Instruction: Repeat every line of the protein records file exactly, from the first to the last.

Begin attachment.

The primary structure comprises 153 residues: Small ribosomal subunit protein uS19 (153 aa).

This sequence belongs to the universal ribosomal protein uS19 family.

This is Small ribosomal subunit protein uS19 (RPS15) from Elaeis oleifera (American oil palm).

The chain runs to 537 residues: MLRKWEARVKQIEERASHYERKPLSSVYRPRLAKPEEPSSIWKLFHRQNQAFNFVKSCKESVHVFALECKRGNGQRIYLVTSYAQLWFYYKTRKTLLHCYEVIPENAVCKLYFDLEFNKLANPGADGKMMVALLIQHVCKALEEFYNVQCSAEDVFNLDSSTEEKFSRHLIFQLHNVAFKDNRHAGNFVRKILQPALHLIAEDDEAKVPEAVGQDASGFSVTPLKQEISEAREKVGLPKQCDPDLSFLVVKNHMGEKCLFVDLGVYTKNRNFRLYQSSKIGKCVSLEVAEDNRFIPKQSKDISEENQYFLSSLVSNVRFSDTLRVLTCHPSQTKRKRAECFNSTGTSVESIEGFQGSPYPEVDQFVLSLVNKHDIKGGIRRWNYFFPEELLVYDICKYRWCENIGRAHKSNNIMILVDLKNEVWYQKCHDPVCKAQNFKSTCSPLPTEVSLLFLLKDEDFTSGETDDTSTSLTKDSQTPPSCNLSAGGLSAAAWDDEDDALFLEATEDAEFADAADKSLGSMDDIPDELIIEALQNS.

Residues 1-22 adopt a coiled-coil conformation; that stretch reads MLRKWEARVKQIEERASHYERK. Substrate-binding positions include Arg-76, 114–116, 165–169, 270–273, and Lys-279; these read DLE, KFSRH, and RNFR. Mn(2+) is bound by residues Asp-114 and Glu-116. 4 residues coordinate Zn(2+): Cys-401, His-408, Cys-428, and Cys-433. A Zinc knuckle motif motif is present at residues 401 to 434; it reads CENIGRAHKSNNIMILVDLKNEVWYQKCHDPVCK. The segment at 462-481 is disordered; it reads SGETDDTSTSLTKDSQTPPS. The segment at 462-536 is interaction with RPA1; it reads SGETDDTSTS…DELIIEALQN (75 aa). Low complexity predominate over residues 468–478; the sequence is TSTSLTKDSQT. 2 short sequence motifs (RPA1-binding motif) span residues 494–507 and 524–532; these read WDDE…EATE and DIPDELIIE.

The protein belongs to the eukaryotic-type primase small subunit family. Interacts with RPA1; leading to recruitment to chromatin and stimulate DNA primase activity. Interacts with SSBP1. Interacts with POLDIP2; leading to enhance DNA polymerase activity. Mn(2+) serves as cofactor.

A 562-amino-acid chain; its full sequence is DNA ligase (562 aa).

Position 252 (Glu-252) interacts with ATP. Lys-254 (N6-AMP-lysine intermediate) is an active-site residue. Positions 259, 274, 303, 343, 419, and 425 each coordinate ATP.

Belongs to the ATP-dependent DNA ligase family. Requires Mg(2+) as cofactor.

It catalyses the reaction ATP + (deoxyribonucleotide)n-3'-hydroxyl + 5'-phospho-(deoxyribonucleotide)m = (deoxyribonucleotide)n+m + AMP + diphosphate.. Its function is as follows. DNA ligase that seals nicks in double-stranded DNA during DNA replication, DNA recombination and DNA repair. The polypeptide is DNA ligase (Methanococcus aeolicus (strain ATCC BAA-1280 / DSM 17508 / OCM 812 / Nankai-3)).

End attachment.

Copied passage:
The primary structure comprises 153 residues: Small ribosomal subunit protein uS19 (153 aa).

This sequence belongs to the universal ribosomal protein uS19 family.

This is Small ribosomal subunit protein uS19 (RPS15) from Elaeis oleifera (American oil palm).

The chain runs to 537 residues: MLRKWEARVKQIEERASHYERKPLSSVYRPRLAKPEEPSSIWKLFHRQNQAFNFVKSCKESVHVFALECKRGNGQRIYLVTSYAQLWFYYKTRKTLLHCYEVIPENAVCKLYFDLEFNKLANPGADGKMMVALLIQHVCKALEEFYNVQCSAEDVFNLDSSTEEKFSRHLIFQLHNVAFKDNRHAGNFVRKILQPALHLIAEDDEAKVPEAVGQDASGFSVTPLKQEISEAREKVGLPKQCDPDLSFLVVKNHMGEKCLFVDLGVYTKNRNFRLYQSSKIGKCVSLEVAEDNRFIPKQSKDISEENQYFLSSLVSNVRFSDTLRVLTCHPSQTKRKRAECFNSTGTSVESIEGFQGSPYPEVDQFVLSLVNKHDIKGGIRRWNYFFPEELLVYDICKYRWCENIGRAHKSNNIMILVDLKNEVWYQKCHDPVCKAQNFKSTCSPLPTEVSLLFLLKDEDFTSGETDDTSTSLTKDSQTPPSCNLSAGGLSAAAWDDEDDALFLEATEDAEFADAADKSLGSMDDIPDELIIEALQNS.

Residues 1-22 adopt a coiled-coil conformation; that stretch reads MLRKWEARVKQIEERASHYERK. Substrate-binding positions include Arg-76, 114–116, 165–169, 270–273, and Lys-279; these read DLE, KFSRH, and RNFR. Mn(2+) is bound by residues Asp-114 and Glu-116. 4 residues coordinate Zn(2+): Cys-401, His-408, Cys-428, and Cys-433. A Zinc knuckle motif motif is present at residues 401 to 434; it reads CENIGRAHKSNNIMILVDLKNEVWYQKCHDPVCK. The segment at 462-481 is disordered; it reads SGETDDTSTSLTKDSQTPPS. The segment at 462-536 is interaction with RPA1; it reads SGETDDTSTS…DELIIEALQN (75 aa). Low complexity predominate over residues 468–478; the sequence is TSTSLTKDSQT. 2 short sequence motifs (RPA1-binding motif) span residues 494–507 and 524–532; these read WDDE…EATE and DIPDELIIE.

The protein belongs to the eukaryotic-type primase small subunit family. Interacts with RPA1; leading to recruitment to chromatin and stimulate DNA primase activity. Interacts with SSBP1. Interacts with POLDIP2; leading to enhance DNA polymerase activity. Mn(2+) serves as cofactor.

A 562-amino-acid chain; its full sequence is DNA ligase (562 aa).

Position 252 (Glu-252) interacts with ATP. Lys-254 (N6-AMP-lysine intermediate) is an active-site residue. Positions 259, 274, 303, 343, 419, and 425 each coordinate ATP.

Belongs to the ATP-dependent DNA ligase family. Requires Mg(2+) as cofactor.

It catalyses the reaction ATP + (deoxyribonucleotide)n-3'-hydroxyl + 5'-phospho-(deoxyribonucleotide)m = (deoxyribonucleotide)n+m + AMP + diphosphate.. Its function is as follows. DNA ligase that seals nicks in double-stranded DNA during DNA replication, DNA recombination and DNA repair. The polypeptide is DNA ligase (Methanococcus aeolicus (strain ATCC BAA-1280 / DSM 17508 / OCM 812 / Nankai-3)).